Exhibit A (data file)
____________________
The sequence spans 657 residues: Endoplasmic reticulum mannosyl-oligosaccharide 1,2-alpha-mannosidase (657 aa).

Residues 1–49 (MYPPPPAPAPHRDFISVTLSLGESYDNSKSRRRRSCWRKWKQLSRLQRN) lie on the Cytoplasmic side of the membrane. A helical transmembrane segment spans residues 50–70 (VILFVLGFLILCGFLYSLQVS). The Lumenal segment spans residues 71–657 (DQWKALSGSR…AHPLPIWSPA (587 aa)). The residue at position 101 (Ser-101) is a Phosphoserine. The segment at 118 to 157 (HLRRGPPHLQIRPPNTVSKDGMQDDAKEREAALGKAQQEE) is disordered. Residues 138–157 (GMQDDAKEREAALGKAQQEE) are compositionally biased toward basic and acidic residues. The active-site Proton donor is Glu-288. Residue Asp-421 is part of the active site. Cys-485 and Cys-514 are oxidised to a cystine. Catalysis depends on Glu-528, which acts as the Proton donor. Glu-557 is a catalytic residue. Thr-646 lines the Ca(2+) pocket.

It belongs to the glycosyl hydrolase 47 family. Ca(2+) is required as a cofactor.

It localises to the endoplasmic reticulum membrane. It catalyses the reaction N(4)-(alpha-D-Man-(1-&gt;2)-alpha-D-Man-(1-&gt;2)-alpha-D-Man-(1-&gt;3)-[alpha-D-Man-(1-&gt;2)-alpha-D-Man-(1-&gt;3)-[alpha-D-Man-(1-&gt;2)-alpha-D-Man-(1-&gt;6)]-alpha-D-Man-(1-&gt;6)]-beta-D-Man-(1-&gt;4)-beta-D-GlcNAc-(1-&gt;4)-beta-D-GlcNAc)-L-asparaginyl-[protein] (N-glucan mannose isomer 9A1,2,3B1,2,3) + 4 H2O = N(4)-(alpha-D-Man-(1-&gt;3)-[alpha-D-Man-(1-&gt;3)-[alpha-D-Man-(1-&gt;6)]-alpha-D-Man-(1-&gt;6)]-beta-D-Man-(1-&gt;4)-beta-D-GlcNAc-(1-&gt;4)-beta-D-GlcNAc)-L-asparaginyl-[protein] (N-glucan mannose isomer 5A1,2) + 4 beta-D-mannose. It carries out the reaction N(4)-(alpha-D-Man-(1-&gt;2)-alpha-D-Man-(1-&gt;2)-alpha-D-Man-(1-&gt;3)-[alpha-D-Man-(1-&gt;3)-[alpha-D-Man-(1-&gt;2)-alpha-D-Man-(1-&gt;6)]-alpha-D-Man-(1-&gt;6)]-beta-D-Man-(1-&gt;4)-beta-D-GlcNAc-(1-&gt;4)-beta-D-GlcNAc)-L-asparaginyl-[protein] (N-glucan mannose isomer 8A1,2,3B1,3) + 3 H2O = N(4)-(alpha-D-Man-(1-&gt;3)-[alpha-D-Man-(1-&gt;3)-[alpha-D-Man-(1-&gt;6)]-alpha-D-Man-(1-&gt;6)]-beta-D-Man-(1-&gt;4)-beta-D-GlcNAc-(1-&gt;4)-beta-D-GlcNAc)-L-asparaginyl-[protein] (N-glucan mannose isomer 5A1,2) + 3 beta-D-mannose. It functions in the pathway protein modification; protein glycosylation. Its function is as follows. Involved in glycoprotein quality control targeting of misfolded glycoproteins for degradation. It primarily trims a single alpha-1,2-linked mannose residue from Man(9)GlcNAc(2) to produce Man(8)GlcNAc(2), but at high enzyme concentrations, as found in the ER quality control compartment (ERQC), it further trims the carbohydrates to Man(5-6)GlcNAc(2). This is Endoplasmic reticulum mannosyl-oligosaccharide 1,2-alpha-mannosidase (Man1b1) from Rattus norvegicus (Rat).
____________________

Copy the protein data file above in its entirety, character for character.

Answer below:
The sequence spans 657 residues: Endoplasmic reticulum mannosyl-oligosaccharide 1,2-alpha-mannosidase (657 aa).

Residues 1–49 (MYPPPPAPAPHRDFISVTLSLGESYDNSKSRRRRSCWRKWKQLSRLQRN) lie on the Cytoplasmic side of the membrane. A helical transmembrane segment spans residues 50–70 (VILFVLGFLILCGFLYSLQVS). The Lumenal segment spans residues 71–657 (DQWKALSGSR…AHPLPIWSPA (587 aa)). The residue at position 101 (Ser-101) is a Phosphoserine. The segment at 118 to 157 (HLRRGPPHLQIRPPNTVSKDGMQDDAKEREAALGKAQQEE) is disordered. Residues 138–157 (GMQDDAKEREAALGKAQQEE) are compositionally biased toward basic and acidic residues. The active-site Proton donor is Glu-288. Residue Asp-421 is part of the active site. Cys-485 and Cys-514 are oxidised to a cystine. Catalysis depends on Glu-528, which acts as the Proton donor. Glu-557 is a catalytic residue. Thr-646 lines the Ca(2+) pocket.

It belongs to the glycosyl hydrolase 47 family. Ca(2+) is required as a cofactor.

It localises to the endoplasmic reticulum membrane. It catalyses the reaction N(4)-(alpha-D-Man-(1-&gt;2)-alpha-D-Man-(1-&gt;2)-alpha-D-Man-(1-&gt;3)-[alpha-D-Man-(1-&gt;2)-alpha-D-Man-(1-&gt;3)-[alpha-D-Man-(1-&gt;2)-alpha-D-Man-(1-&gt;6)]-alpha-D-Man-(1-&gt;6)]-beta-D-Man-(1-&gt;4)-beta-D-GlcNAc-(1-&gt;4)-beta-D-GlcNAc)-L-asparaginyl-[protein] (N-glucan mannose isomer 9A1,2,3B1,2,3) + 4 H2O = N(4)-(alpha-D-Man-(1-&gt;3)-[alpha-D-Man-(1-&gt;3)-[alpha-D-Man-(1-&gt;6)]-alpha-D-Man-(1-&gt;6)]-beta-D-Man-(1-&gt;4)-beta-D-GlcNAc-(1-&gt;4)-beta-D-GlcNAc)-L-asparaginyl-[protein] (N-glucan mannose isomer 5A1,2) + 4 beta-D-mannose. It carries out the reaction N(4)-(alpha-D-Man-(1-&gt;2)-alpha-D-Man-(1-&gt;2)-alpha-D-Man-(1-&gt;3)-[alpha-D-Man-(1-&gt;3)-[alpha-D-Man-(1-&gt;2)-alpha-D-Man-(1-&gt;6)]-alpha-D-Man-(1-&gt;6)]-beta-D-Man-(1-&gt;4)-beta-D-GlcNAc-(1-&gt;4)-beta-D-GlcNAc)-L-asparaginyl-[protein] (N-glucan mannose isomer 8A1,2,3B1,3) + 3 H2O = N(4)-(alpha-D-Man-(1-&gt;3)-[alpha-D-Man-(1-&gt;3)-[alpha-D-Man-(1-&gt;6)]-alpha-D-Man-(1-&gt;6)]-beta-D-Man-(1-&gt;4)-beta-D-GlcNAc-(1-&gt;4)-beta-D-GlcNAc)-L-asparaginyl-[protein] (N-glucan mannose isomer 5A1,2) + 3 beta-D-mannose. It functions in the pathway protein modification; protein glycosylation. Its function is as follows. Involved in glycoprotein quality control targeting of misfolded glycoproteins for degradation. It primarily trims a single alpha-1,2-linked mannose residue from Man(9)GlcNAc(2) to produce Man(8)GlcNAc(2), but at high enzyme concentrations, as found in the ER quality control compartment (ERQC), it further trims the carbohydrates to Man(5-6)GlcNAc(2). This is Endoplasmic reticulum mannosyl-oligosaccharide 1,2-alpha-mannosidase (Man1b1) from Rattus norvegicus (Rat).